2-19-10 Homeostasis and Allostasis - The Endocrine System-color

2-19-10 Homeostasis and Allostasis - The Endocrine System-color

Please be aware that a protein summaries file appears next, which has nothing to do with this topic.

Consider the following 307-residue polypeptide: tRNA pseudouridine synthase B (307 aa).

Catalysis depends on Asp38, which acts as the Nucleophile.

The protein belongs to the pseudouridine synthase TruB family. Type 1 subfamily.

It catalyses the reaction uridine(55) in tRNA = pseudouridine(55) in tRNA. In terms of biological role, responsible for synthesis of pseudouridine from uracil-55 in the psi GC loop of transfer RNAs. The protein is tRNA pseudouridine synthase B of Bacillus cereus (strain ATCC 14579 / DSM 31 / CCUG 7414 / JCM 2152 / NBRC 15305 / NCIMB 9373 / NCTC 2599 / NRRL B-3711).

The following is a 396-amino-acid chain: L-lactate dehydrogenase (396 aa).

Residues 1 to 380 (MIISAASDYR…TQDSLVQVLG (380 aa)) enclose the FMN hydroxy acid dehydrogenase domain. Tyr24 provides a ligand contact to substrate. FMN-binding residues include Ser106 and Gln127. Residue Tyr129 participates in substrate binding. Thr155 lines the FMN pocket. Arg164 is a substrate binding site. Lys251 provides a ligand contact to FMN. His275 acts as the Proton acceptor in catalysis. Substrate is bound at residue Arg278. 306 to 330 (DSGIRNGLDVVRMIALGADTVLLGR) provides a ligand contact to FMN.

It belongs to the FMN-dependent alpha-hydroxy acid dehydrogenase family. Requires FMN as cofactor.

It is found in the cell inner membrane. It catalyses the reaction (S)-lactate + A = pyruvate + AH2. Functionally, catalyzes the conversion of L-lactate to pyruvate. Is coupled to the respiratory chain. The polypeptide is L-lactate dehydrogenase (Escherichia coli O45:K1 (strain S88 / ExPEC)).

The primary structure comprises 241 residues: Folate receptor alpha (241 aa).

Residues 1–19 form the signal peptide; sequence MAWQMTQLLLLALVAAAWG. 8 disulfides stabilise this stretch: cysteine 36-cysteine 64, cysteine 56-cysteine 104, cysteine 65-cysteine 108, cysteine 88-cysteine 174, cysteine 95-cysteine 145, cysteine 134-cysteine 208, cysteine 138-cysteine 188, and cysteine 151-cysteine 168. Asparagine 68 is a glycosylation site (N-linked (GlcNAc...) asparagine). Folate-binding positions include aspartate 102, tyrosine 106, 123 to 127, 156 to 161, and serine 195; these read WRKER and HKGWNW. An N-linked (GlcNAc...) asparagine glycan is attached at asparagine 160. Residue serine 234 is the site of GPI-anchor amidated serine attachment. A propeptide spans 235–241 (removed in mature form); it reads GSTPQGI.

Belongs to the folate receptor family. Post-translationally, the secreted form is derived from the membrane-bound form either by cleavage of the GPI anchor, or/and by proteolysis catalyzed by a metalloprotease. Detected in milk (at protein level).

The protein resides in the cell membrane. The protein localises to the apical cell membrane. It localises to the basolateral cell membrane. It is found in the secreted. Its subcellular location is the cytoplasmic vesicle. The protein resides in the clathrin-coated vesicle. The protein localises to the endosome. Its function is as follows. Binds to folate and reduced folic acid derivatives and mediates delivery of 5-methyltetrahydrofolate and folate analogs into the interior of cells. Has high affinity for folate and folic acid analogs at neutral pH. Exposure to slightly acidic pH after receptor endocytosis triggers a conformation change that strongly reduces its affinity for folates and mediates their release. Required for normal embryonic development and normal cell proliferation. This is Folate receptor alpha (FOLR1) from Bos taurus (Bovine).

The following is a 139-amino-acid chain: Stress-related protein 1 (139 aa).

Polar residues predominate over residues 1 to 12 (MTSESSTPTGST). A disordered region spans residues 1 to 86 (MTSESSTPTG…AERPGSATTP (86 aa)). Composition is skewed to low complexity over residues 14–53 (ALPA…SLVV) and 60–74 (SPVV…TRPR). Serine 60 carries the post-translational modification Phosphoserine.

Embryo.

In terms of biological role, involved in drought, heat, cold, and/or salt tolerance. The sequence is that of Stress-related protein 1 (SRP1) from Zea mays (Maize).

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Unformatted text preview: Clicker Question Ernest Starling perfused the renal artery of a dog with cyanide and found that the amount of NaCl in the urine increased. This meant that ____________. Harry Lewis: Excellence Without a Soul: A conversation about undergraduate education A) NaCl is actively reabsorbed into the blood actively B) NaCl reabsorption requires cellular cellular C) NaCl reabsorption depends on a functioning D) NaCl reabsorption depends on ATP. ATP E) all of the above. above. Electron Electron Transport Chain. Cyanide and Happiness from the filtrate. respiration. Thursday, Thursday, February 25, 2010 9:30 – 11:00am 226 Weill Hall H.E.L.P. For Children For HELP. EDUCATE. LOVE. PROTECT. Educate and raise awareness for vulnerable children Fundraise and help plan events Gain hands on service learning experience Leadership positions available JOIN US AT OUR NEXT MEETING, SUNDAY, FEB. 21 AT AT 2:00 PM IN MANN 100 PM IN MANN 100 Contact dsj32 or jl655 with questions Cyanide and Happiness Comics Where are we? Last time I talked about… • How the kidney refreshes the blood through the processes filtration resecretion excretion of filtration, re-absorption, secretion and excretion. • How antidiuretic hormone (ADH) and aldosterone antidiuretic aldosterone help the body to retain water. • Kidney stones stone • How the kidney increases the number of red blood cells by erythropoietin producing erythropoietin. Today I will talk about… • Homeostasis: Maintaining a stable and sustainable internal milieu with the endocrine and the nervous systems • Allostasis: Maintaining a metastable (unsustainable) internal milieu in times of stress. Are we water creatures? living living in an environment surrounded by air; but that is only half of the truth. Each one of our cells surrounds one of our cells surrounds itself itself with a thin layer of thin We usually think of ourselves from where our ancestors may have originated. fluid that has a chemical composition that is not that far from the chemical composition of the sea 1 Internal Milieu This primordial sea water, which we carry inside our body, is called the interstitial interstitial fluid. Claude Bernard called this fluid Bernard called this fluid, along with the lymph and blood plasma, “The Internal Milieu.” The body goes to great lengths to keep the physical properties and chemical composition of the fluid that bathes our cells constant. constant Internal Milieu The interstitial fluid is interstitial partially separated from the blood in the rapidly moving circulatory circulatory system by the epithelial walls of the ith th capillaries. The similarity between the interstitial fluid in a given organ and the blood plasma results from the high permeability of high the epithelial cells in the capillary walls. The The Capillaries that Carry the Circulating Blood Are Immersed in the Interstitial Fluid The The Lymphatic Capillaries Recycle and Remove Proteins and Pathogens from the Interstitial Fluid The interstitial fluid is also in communication with the lymph lymph in the lymphatic capillaries of the lymphatic system. The lymphatic system The lymphatic lymphatic system uses peristalsis to peristalsis to return proteins from the interstitial fluid to the circulatory system. The lymphatic system also transports pathogens to the lymph nodes. The Lymphatic System PhysicoPhysico-Chemical Properties of the Internal Milieu • pH about 7.4 (buffered in part by a about bicarbonate buffer system and by a balance of bicarbonate re-absorption and reproton secretion in the kidney) proton secretion in the kidney). Osmotic pressure of about 285 mOsm/L. Internal temperature of about 37 °C temperature (98.6 °F) Calcium concentration is 10 mg/100 ml. Glucose concentration is 90 mg/100 ml. • • • • 2 Optimal and Sustainable: Not to Low, Not too High The Stability of the Internal Milieu is Regulated to a Large Degree by Hormones Produced by the Endocrine Glands Endocrine Glands The endocrine endocrine glands, including the Osmoregulation: Homeostatic Balance of Water and Salt • Dehydration causes the salt concentration of the blood to rise. The increased osmolarity of the blood plasma is hypothalamus which sensed by the hypothalamus which in turn stimulates antidiuretic the secretion of antidiuretic hormone (ADH) from the neurosecretory cells of the posterior pituitary the neurosecretory cells of the posterior pituitary gland. The antidiuretic hormone (ADH) travels through the antidiuretic bloodstream to the kidney where it promotes the insertion of water channels in the collecting ducts so that more water is re-absorbed by the kidney and the reosmotic pressure of the blood returns to normal. When the osmotic pressure gets too low due to drinking too too much water, ADH secretion decreases and the water ADH secretion channels are removed so that more water gets diverted to the ureter to be expelled in the urine. secreting secreting hormones into the blood stream. hypothalamus, hypothalamus, pituitary, thyroid, parathyroid, parathyroid, adrenal and pancreas maintain homeostasis by • • Alcohol and Micturition Thermoregulation www.biorelief.com for him for him www www.biorelief.com for her for her Drinking alcohol inhibits the secretion of alcohol antidiuretic hormone (ADH) from the posterior pituitary gland. This results in a decrease in the number of water channels in the collecting duct and an increased production of urine. This is the reason that drinking alcohol micturite increases one’s need to micturite. • If our body temperature rises to 105 °F or drops to 93 • °F, our brains no longer function properly and we can brains become confused or delirious. delirious. For this reason, it is important for us to have an efficient temperature-regulation system. temperature- 3 Thermoregulation Hairless skin, as opposed to fur, and functional sweat sweat glands allows us to keep our brains at the allows proper proper operating temperature on hot days and during exercise without having to stop what we are doing and burrow in the cool mud. Pigs do not have functional sweat glands. Well, if we do, it is our own choice! The Body’s Thermostat is in the Hypothalamus Hypothalamus Thermoregulation: Warming Up the Core Due to Vasoconstriction of the Arterioles Near the Skin Near Thermoregulation: Cooling Down the Core Due to Near Vasodilation of the Arterioles Near the Skin • When it is cold, the temperature of our blood decreases and cold • the thermostat in the hypothalamus senses the decrease. The hypothalamus triggers the release of noradrenaline by the noradrenaline adrenaline sympathetic nervous system and adrenaline by the adrenal vasoconstriction gland which result in the vasoconstriction of the arterioles near the skin. Vasoconstriction reduces the flow of blood to the skin so that reduces we minimize the amount of heat lost by the surface of the minimize heat body. We get “cold feet”, but we keep our internal temperature relatively constant. • When it is hot, the temperature of our blood increases and the hot • thermostat in our hypothalamus senses the increase. The inhibits the hypothalamus then inhibits the release of adrenaline and noradrenaline. The lack of adrenaline and noradrenaline results vasodilation in the vasodilation of the arterioles near the skin. Vasodilation increases the flow of blood to the skin and increases increases the increases the amount of heat lost by the surface of the heat body, which keeps our internal temperature relatively constant. 4 Sweating Cools the Body Evaporation of sweat when our skin is hot cools efficiently cools the body since the transformation of a liquid to a gas consumes body heat. consumes Our skin has 150-340 sweat glands/cm2. 150We can sweat 1-3.5 liters/hour. 1It takes about 560 Calories of heat to vaporize each liter. This heat is lost from the body with the sweat. Other Processes Initiated by Hypothalamus that also Help Keep Us Warm • The hypothalamus triggers the release of an iodine iodine-containing hormone from the thyroid thyroid that increases the rate of cellular the rate of cellular respiration, respiration, which generates body heat. body triggers involuntary involuntary Thermal Insulation Hair keeps the insulating us. insulating us. Even warmth in by though we don’t have though we don’t have much much fur to raise, cold still induces the hairhair-raising response in humans, which is goose seen as goose bumps. • The hypothalamus muscle contraction or shivering shivering that generates body heat. body Functional Redundancy: Various Thermoregulatory Responses Regulated by the Hypothalamus Calcium Homeostasis • Calcium, which is high in dairy products, is a structural structural component of teeth and bones and an important regulatory ion important regulatory ion for for nerves and muscles. Sufficient calcium is crucial for these processes, but too much calcium precipitates precipitates phosphatephosphate-containing molecules like ATP, making them unavailable. • 5 Calcium Homeostasis • When the calcium concentration in the too thyroid blood is too high, the thyroid gland releases calcitonin, which stimulates calcitonin bone calcium uptake into the bone and inhibits the re-absorption of calcium by rethe kidney the kidney. When the calcium concentration in the too parathyroid blood is too low, the parathyroid gland releases parathyroid hormone, which parathyroid promotes calcium absorption by the intestines intestines, stimulates calcium rerekidney absorption by the kidney and stimulates bone calcium release from the bone. • Thyroid Glucose Homeostasis • Eating candy results in too too much glucose in the blood. High High blood sugar stimulates pancreas to the pancreas to secrete insuli insulin which flows through the blood stream to the liver liver where the excess glucose is polymerized polymerized into glycogen glycogen (animal starch). Insulin also lowers the blood stimulating glucose level by stimulating body cells to take up more take glucose from the blood. Glucose Homeostasis • Skipping a meal results in not enough not glucose in the blood. stimulates the pancreas to pancreas to secrete glucagon glucagon which flows liver to the liver where it triggers the depolymerization of depolymerization of glycogen into glycogen into glucose. • Low blood suga sugar • Malfunction in Glucose Homeostasis • Diabetes mellitus is a disease in which the body is unable to reduce the level body of glucose in the blood. • Type 1 diabetes iis an autoimmune s autoimmune disease in which the body destroys the • insulin-producing cells of the pancreas. It n-pro th It is is treated by injecting insulin. Type 2 diabetes is a disease associated with obesity. In Type 2 diabetes, the obesity insulin receptors are relatively insensitive to the normal levels produced by the pancreas. It can be managed with a healthy diet and regular exercise, and, if necessary, injections of high doses of insulin. 6 GeneticallyGenetically-Engineered Human Insulin www.diabetes.org Humalog Humulin The Physiology of Change • Our body adapts to adapts means of both the Sympathetic Sympathetic Communication Among the Internal Organs • Galen (100) dissected pigs and apes and found that the nerves formed nerves extensive change involuntarily by autonomic autonomic nervous system and the endocrine system. • Later in the semester, I interconnections interconnections consciously consciously creating, sensing and responding to change. will discuss the role that the brain plays in brain • From these observations, between the organs. Galen concluded that there is sympathetic sympathetic communication among the internal organs of the body. Stimulations of Nerves Innervating the Visceral Organs have Opposing Effects • In 1845, Ernst and Eduard Weber found that electrical stimulation of the vagus nerve that goes to the heart slows down the heart beat. Gabriel Valentin, Alexander Valentin, von Humboldt and others found that electrical stimulation of other nerves that go to the heart speeds speeds up the heart beat. The Nerves also Affect the Vasomotor System • In 1840, Benedict Stilling realized that the blood vessels were surrounded by muscle and coined the term, “vasomotor system”. In 1851, Claude Bernard found In 1851, Claude Bernard found that that when he cut a sympathetic nerve that innervated an artery, the artery would relax and relax dilate (vasodilation). In 1852, Charles Brown-Sequard Brownfound that when he electrically stimulated the nerve, the artery would contract contract (vasoconstriction). • • • 7 Autonomic Nervous System is Composed of Two Sets of Nerves • Through making histological sections, Walter Gaskell (1886) traced the nerves that went to each of the visceral organs of the body body. He found that each visceral organ is innervated by two different systems of nerves. Gaskell postulated,“…the one The Sympathetic and Parasympathetic Nervous Systems • John Langley defined the nervous system that is concerned with activation activation, the • • • He defined the nervous system that is involved in restoring and restoring conserving the body resources, the sympathetic nervous sympathetic nervous system. system. sets that tissue in activity and causes contraction, the other inhibits its action and causes relaxation….” parasympathetic parasympathetic nervous system. Sympathetic/ Sympathetic/Parasympathetic Nervous System • • • • • • • • • • Dilates/ Dilates/constricts pupils Dilates/ Dilates/constricts bronchi Accelerates/ Accelerates/slows heart Stimulates adrenaline and noradrenaline release adrenaline and noradrenaline Stimulates glucose release from liver Inhibits/ Inhibits/stimulates saliva production Inhibits/ Inhibits/stimulates stomach, intestines and pancreas Inhibits/ Inhibits/stimulates bladder contraction and sphincter relaxation that leads to urination Promotes an erection Promotes ejaculation and vaginal contractions The Sympathetic and Parasympathetic Nervous System • The sympathetic and sympathetic and parasympathetic parasympathetic nervous systems complement complement each other in Functional Functional Redundancy or Double Insurance • • regulating the degree to which the balanced body is balanced between the active mode or the tranquil mode. mode. The sympathetic nervous system sympathetic tends to put the body in the “flight or fight” mode. The parasympathetic nervous parasympathetic system tends to put the body in the “rest and digest” mode. Later experiments showed that the endocrine system mimics (as well as intensifies and prolongs) the sympathetic nervous system. 8 Unity in Diversity and seemingly unrelated responses that were I will describe many diverse diverse studied. Then, I will describe Then, how how in a moment of inspiration, Walter B. Cannon found the unity in the unity diversity and realized that and the “mind-body” continuum is “mindcomposed of two interrelated and complementary states. Adrenaline Mimics the Sympathetic Nervous System •George Oliver (1893) gave his son a small dose of an extract from the extract (adrenaline). •He noticed that the diameter of his son’s arteries decreased and his blood pressure rose. •Oliver was so excited about these results that he… adrenal glands Adrenaline Mimics the Sympathetic Nervous System Adrenaline Mimics the Sympathetic Nervous System •Immediately after the injection, the blood pressure rose past the limit of the blood pressure gauge. After seeing that, Oliver began a series of studies on the effect of adrenaline on the other organs of the adrenaline on the other organs of the body. body. •Noting that adrenaline caused an increase increase in the heart rate, certain blood vessels to contract and certain skeletal muscles to tone up, George Oliver concluded that the adrenaline adrenaline …injected adrenaline adrenaline into the vein of a dog. dog. mimicked the sympathetic nervous system. Adrenaline Causes Pupils to Dilate • William H. Bates (1896), a Cornell graduate (1881) also discovered that Adrenaline Mimics Sympathetic Nervous System John Langley (1901) showed that adrenaline mimicked adrenaline mimicked stimulation of the stimulation of the sympathetic sympathetic nervous system in more ways, including inhibition of • Max Lewandowsky (1898) noticed that adrenaline adrenaline also caused pupils to pupils dilate and eyeballs to bulge, two more effects usually caused by stimulation of the adrenaline adrenaline quickens prevents the pulse and prevents hemorrhaging due to the constriction of the constriction of small small arteries. sympathetic sympathetic nervous system. sphincter sphincter action in the stomach and bladder contraction. 9 Adrenaline as the Neurotransmitter? • Thomas Elliot continued work in “Adrenaline “Adrenaline might then be the chemical stimulant liberated on each occasion when the [sympathetic nerve] impulse arrives at the nerve] impulse arrives at the periphery.” periphery.” substance known as noradrenaline noradrenaline is the effective agent (i.e. neurotransmitter) that is released by the sympathetic nervous system at the target tissue. Langley’s lab and suggested that The The Power of Chemicals Walter Walter Dixon took a number of hallucinogens and realized the power the mescaline, he wrote: of certain chemicals on the the body. After taking After • Actually, an adrenaline-like adrenaline- “When “When sitting with closed eyes, balls of red fire pass slowly across the field of vision, Later these change to kaleidoscopic displays….” Walter Dixon Found and Agent that Slowed The Heart Beat Down In order to look for the effect of chemicals on important bodily functions, Dixon (1907) electrically stimulated a heart for 30 minutes Then he placed the heart in 30 minutes. Then he placed the heart in boiling boiling water for 10 seconds and extracted it with alcohol. He put the extract on a fresh beating heart and found that, in contrast to adrenaline, it slowed the heart beat down. The action of the parasympathetic extract mimicked the parasympathetic nervous system. Ergot of Rye • Henry Wellcome, head of the Burroughs Wellcome and Co. was interested in the history of medicine and knew that ergot of rye was used by ergot of rye was used by midwives midwives for centuries to produce produce contractions of the uterus. • Wellcome suggested to Henry Dale that he study the properties of ergot of rye in his spare time. Ergot of Rye Acetylcholine Mimics Parasympathetic Nervous System • Dale purified the compound from ergot of rye that caused the • The extract mimicked other parasympathetic effects, parasympathetic • contraction of the uterus. including stimulating salivation, stimulating contraction of the stomach, intestine and bladder and slowed down the heart beat. Dale isolated the chemical from ergot of rye that mimicked the parasympathetic parasympathetic nervous system and saw that it was acetylcholine acetylcholine. 10 Is Acetylcholine Naturally Produced by the Body? By 1914, Dale had concluded that acetylcholine acetylcholine was the most potent mimic of the Otto Loewi was a Good Guesser • Otto Loewi knew that the • • • • parasympathetic nervous system slows down the heart beat. He knew that Dixon had shown that the heart contains some chemical that that can slow down the heart beat. He knew that Dale had shown that acetylcholine mimicked the parasympathetic nervous system. He guessed that acetylcholine may acetylcholine be the chemical signal produced by the parasympathetic nervous parasympathetic system that slows down the heart. But how could he test his idea? than just an interesting product of a plant pathogen, but was naturally naturally produced by the body. parasympathetic th nervous system, but he had had not yet realized that acetylcholine was more more As He Slept, Otto Loewi Had a Dream In 1921, Loewi dream woke from a dream and jotted down an experiment that experiment that could could show that the stimulated nerve produced a chemical, that slowed down the heart beat. Isolation Isolation of Acetylcholine from the Body • After seeing Otto Loewi’s results, Henry Dale • produced in the body and he was determined to find it. Dale collected 71 pounds of spleens from horses 71 and oxen at a local slaughterhouse. He ground up the spleens and extracted them with alcohol. He purified 0.3 grams of acetylcholine and was THRILLED! believed that believed that acetylcholine was probably At At that moment, acetylcholine changed from a curious plant extract to a natural regulatory constituent of the body. Is Acetylcholine a Natural Regulator of the Heart Beat? • Stimulation of the parasympathetic parasympathetic heart beat. nervous system slows down the • Acetylcholine mimics the effect of th the the parasympathetic nervous system. • Acetylcholine is found in the spleen. • But, does the parasympathetic nervous system produce and release acetylcholine as a natural regulator natural of the heart beat? 11 The Leech Muscle Bioassay • Attach a Hungarian leech Hungarian • • • muscle to a strain gauge that can measure when a muscle contracts. Bathe the muscle in an aerated salt solution. Perfuse the solution with tiny amounts of acetylcholine (e.g. 1/500,000,000 dilution) and the muscle contracts. Add tiny amounts of an unknown. If the muscle contracts, the unknown unknown contains acetylcholine. Aside: Aside: Bioassays • Only a canary was sensitive enough to sense the presence of traces of odorless poison gas in a Victorian coal mine. Mi Miners used canaries to warn them of the presence of a poison gas. Similarly, in the 1930s, only a living system like the Hungarian leech was sensitive enough to detect the presence of acetylcholine. • Acetylcholine Acetylcholine is a Natural Regulator of the Heart Beat When Otto Krayer and Wilhelm Feldberg stimulated the parasympathetic nervous system of a dog and then added the venous blood dd bl to to the bioassay, the leech muscle contracted, indicating that the parasympathetic parasympathetic nervous system produces acetylcholine, acetylcholine, which which enters the blood stream. Walter Cannon found the underlying simplicity in this myriad myriad of results concerning adrenaline and acetylcholine. Walter Cannon: Intuition “As a matter of routine I have long trusted unconscious unconscious processes to serve me….[One] example I may cite was the interpretation of the significance of bodily changes changes which occur in great emotional excitement, such as fear and rage. These changes— changes—the more rapid pulse, the deeper breathing, the increase of sugar in the blood, the secretion from the adrenal glands— glands—were very diverse and seemed unrelated.” Walter Cannon Could Not Sleep “Then “Then one wakeful night, after a considerable collection of these changes had been disclosed, the idea flashed though my mind that they could be nicely integrated if conceived as bodily preparations for supreme effort in flight or in fighting.” 12 Adrenaline Moves through the Blood Stream in Response to Stress • So Cannon tested his hunch. • He measured the amount of • Then he measured the amount adrenaline in adrenaline in the blood of calm calm cats. The Effect of Stress on the Body Cannon Cannon wrote in his diary: January 20, “Got 1911. “Got idea that • Adrenaline is released into adrenaline of adrenaline in the blood of stressed cats that had been stressed out by a barking dog. the blood whenever a cat is stressed. adrenals in excitement adrenals in excitement serve serve to affect muscular power and mobilize sugar for muscular use—thus in use— a wild state readiness for flight or fight.” Homeostasis and Allostasis • The nervous system – In serene times, the parasympathetic nervous serene system acts by using acetylcholine as a neurotransmitter (which also travels through the blood) blood). stressful – In stressful times, the sympathetic nervous system acts by using adrenaline-like noradrenaline as a adrenalineneurotransmitter. – The sympathetic nervous system activates the adrenal glands to produce adrenaline. – The blood stream carries adrenaline throughout adrenaline Adrenaline Adrenaline Prepares one for Emergencies • During times of “fight or flight”, adrenaline dilates dilates • Adrenaline causes a release of sugar from the release the bronchi, so our cells get more oxygen. • Adrenaline also causes a dilation of the blood vessels Adrenaline also causes dilation of the blood vessels • liver into the blood and gives us a “second wind.” • The endocrine system the body to amplify and prolong the action of the sympathetic nervous system. that that bring blood to the heart, brain and skeletal heart brain skeletal muscles and diverts it from the skin and digestive system. This diversion of blood keeps us on our toes. The diversion of blood from the digestive system results in the stoppage of the mechanical movement of the digestive organs first observed by Cannon in 1897. To Each His/Her Own 13 Adrenaline, The Jefferson Memorial and Cherry Blossoms Mechanisms to Prevent Disaster • Walter Cannon, who coined the term homeostasis, realized that homeostasis maintaining the constancy of the internal environment, not only required the kinds of mechanisms we have been talking about that we have been talking about that respond respond to moderate changes in moderate the environment; but also required additional devices that functioned functioned to prevent disaster. These additional devices are called allostatic allostatic mechanisms. Allostasis Allostasis or other state comes from the other Greek for other (allo) and state (stasis). Jukichi Takamine (1901) isolated and purified adrenaline, the adrenaline first effective broncodilator for asthma, from animal glands. He was granted the right to use Adrenalin as a trademark. Adrenalin This provided him with financial success and in 1912, he donated the beautiful cherry trees in Washington D.C. and along acs Riverside Drive in NY. • Hans Selye: Stress in Moderation • Too much stress (hyperstress) is exceeds limits when your body exceeds the limits of its ability to adapt and begins to breakdown breakdown. Too little stress (hypostress) leads to a life of boredom, sensory life of boredom sensory deprivation, deprivation, physical immobility, and lack of mental stimulation, motivation and goals. We must find a balance between the balance equally destructive forces of hyperstress hyperstress and hypostress. hypostress In so doing, maximize good stress good (eustress) and minimize distress. distress Optimal Stress Levels Help You Focus and Do Better on Exams! • • • Coffee Shops: Optimal Stress for Studying? Coffee Shops: Optimal Stress for Studying? http://manndiblecafe.com/ 14 Too Much Stress How How long and how often can this emergency system be used? • In emotionally stressful emotionally situations, whether real or same imagined, we use the same adrenalineadrenaline-based allostatic mechanisms. increase in blood sugar, prolonged stress is likely to lead diabetes to a “psycho-somatic” diabetes. “psychoSince adrenaline causes vasoconstriction, prolonged high stress can also lead to high blood pressure and an and heart increased risk of heart attack and stroke. stroke • Since adrenaline causes an • Stress also Can Cause Ulcers Stress and Corticosteroids • The cortex of the adrenal glands produce steroids cortex adrenal steroids • • • in response to stress and these steroids are known as corticosteroids corticosteroids. They are synthesized from cholesterol cholesterol. Aldosterone is a corticosteroid that stimulates the corticosteroid kidney to reabsorb NaCl and consequently more water kidney to reabsorb NaCl and consequently more water to to increase the blood volume/pressure. The higher the blood pressure, the faster the blood flows and it is more likely that the brain, heart and brain heart necessary skeletal muscles will get sufficient skeletal oxygen. Prolonged hypertension will result in artery, heart and kidney damage as well as greater risks of heart attack and stroke. Stress and Corticosteroids • Other corticosteroids, including cortisol, induce cortisol the breakdown of skeletal breakdown muscle proteins into into glucose and ammonia so that glucose and ammonia so that the the glucose can be used for energy. While this provides readilyreadilyusable energy in times of emergency, prolonged prolonged • exposure to stress leads to the breakdown of the body itself. 15 Products that Claim to Block the Harmful Effects of Cortisol Products that Claim to Prevent Weight Gain Due to Cortisol Federal Trade Commission Again, it is the golden age of biology! If you understand biology, you can get rich! stresseraser Walter Cannon (1939): Homeostasis and Society “It seems…that the means employed by the more highly evolved animals for preserving uniform and stable their internal economy…may present some general principles for the establishment regulation and control of steady establishment, regulation and control of steady states, states, that would be suggestive for other kinds of organization—even social and industrial— organization— industrial— which suffer from distressing perturbations. Perhaps a comparative study would show that every complex organization must have…effective selfself-righting adjustments in order to prevent a check on its functions or a rapid disintegration of its parts when it is subjected to stress.” Indeed, the principle of homeostasis the in the body is indeed the principle of principle checks and balances that the founder wrote into the Constitution of the United States. As the Declaration of Independence suggests, our government is founded on the Laws of Nature is founded on the Laws of Nature. 16 Crisis: Danger and Opportunity Find Balance in your Life • 17 The Biological Effects of Stress • Stress: Friend or foe? 5 Ways to Stay in the Green Zone • Sleep – at least 8 hours per night • Exercise – 30 minutes; 10,000 steps • Healthy diet – give your body & mind the fuel it needs to be productive throughout the day it th th • Identify and practice a repertoire of short-term stress management techniques • Plan time to be with people who are supportive Stress can improve your performance up to a point. After that you will experience a decline in performance and functioning. W h Visit: www.gannett.cornell.edu 18 ...